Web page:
For the Canadian players, Tuesday's huge match in hostile Honduras is the biggest game in their careers. For some veterans on the team, it represents the final shot at glory.
In addition to deciding whether Canada reaches the Hex, Tuesday could be the final appearance in a World Cup qualifying game for the likes of Kevin McKenna, Ante Jazic, and Julian de Guzman.
In order to avoid that, the task is simple enough—don’t lose.
“I get goosebumps talking about it,” said McKenna when asked about the thought of Tuesday being his last game for Canada.
“It’s going to be emotional and I hope it keeps going, that’s for sure.”
In order to pack the house at the Estadio Olimpico Metropolitano, the Honduran government has essentially extended a holiday weekend until Tuesday, and ticket prices have been slashed so that just about anyone who wants to go, can.
More than 40,000 fans are expected in what is the biggest game for Canadian men’s soccer in 15 years and the biggest game in the careers of the current Canadian squad members.
“This decides a lot of things for myself, my future, the future of football in Canada, even for a lot of other people, so this is where it’s at right now,” said de Guzman.
“It’s been a headache not to make that Hex, so we know that this is it. It’s coming down to this final game tomorrow and we have to give it our lives.”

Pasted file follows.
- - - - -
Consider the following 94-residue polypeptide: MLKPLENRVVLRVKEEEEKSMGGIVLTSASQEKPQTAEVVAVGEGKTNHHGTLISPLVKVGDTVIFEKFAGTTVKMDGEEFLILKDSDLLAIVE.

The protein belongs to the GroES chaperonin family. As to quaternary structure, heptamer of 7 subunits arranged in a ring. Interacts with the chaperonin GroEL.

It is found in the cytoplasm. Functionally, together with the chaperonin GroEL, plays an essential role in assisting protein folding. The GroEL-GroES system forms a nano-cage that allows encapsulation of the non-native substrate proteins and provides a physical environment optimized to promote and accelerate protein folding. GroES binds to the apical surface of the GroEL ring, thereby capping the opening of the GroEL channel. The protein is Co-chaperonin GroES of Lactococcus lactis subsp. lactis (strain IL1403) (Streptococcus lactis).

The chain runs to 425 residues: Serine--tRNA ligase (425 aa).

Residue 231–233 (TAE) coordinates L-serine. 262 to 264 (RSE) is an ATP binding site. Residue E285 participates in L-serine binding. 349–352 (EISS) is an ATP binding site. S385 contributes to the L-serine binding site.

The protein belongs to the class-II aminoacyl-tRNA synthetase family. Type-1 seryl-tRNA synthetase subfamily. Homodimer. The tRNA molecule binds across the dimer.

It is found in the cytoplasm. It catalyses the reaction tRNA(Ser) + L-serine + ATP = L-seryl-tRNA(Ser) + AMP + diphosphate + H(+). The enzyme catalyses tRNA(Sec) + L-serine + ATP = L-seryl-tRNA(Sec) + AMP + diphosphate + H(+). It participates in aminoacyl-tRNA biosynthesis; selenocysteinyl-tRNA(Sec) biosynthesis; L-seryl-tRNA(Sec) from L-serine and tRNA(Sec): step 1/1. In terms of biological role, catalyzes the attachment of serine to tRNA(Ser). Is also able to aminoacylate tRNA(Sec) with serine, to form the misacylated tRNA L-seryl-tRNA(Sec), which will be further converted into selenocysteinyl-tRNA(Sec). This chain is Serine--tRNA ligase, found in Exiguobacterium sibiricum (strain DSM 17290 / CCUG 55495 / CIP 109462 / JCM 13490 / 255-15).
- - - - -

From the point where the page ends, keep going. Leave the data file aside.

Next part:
When asked what he expects in a stadium that looks like it’s seen better days despite only being 15 years old, de Guzman pulled no punches.
“I expect hell,” he said simply.
“These guys are going to come out with their lives. This is all they have for them and this is what we have to make for ourselves. It’s come down to the stage where it comes down to the most important game not just for ourselves but for the entire country.”
The players say they've learned their lessons after a sluggish and tired-looking team stumbled to a 2-0 loss in Panama. It’s not expected that the scenes outside the Canadian hotel in Panama City - where hundreds of people made noise until dawn - will be repeated in Honduras. The players know a draw is enough, but they're making it absolutely clear that they’re going for the win.
“We’ve got to play our football. I think we sat back a bit too much,” said de Guzman of what went wrong in Panama. “We were too reserved, defensive. We didn’t go in to win and that was the problem, and this game we have to go in to win. If we get a goal that changes a lot of things.”
For his part, Canadian coach Stephen Hart said it’s extremely dangerous to have your team simply play for a tie, so that’s not something he wants to think about. To him, a win is essential.
“[I have] two messages really. One, we’ve very seldom been in this position so enjoy it and two, it’s like a final,” he said.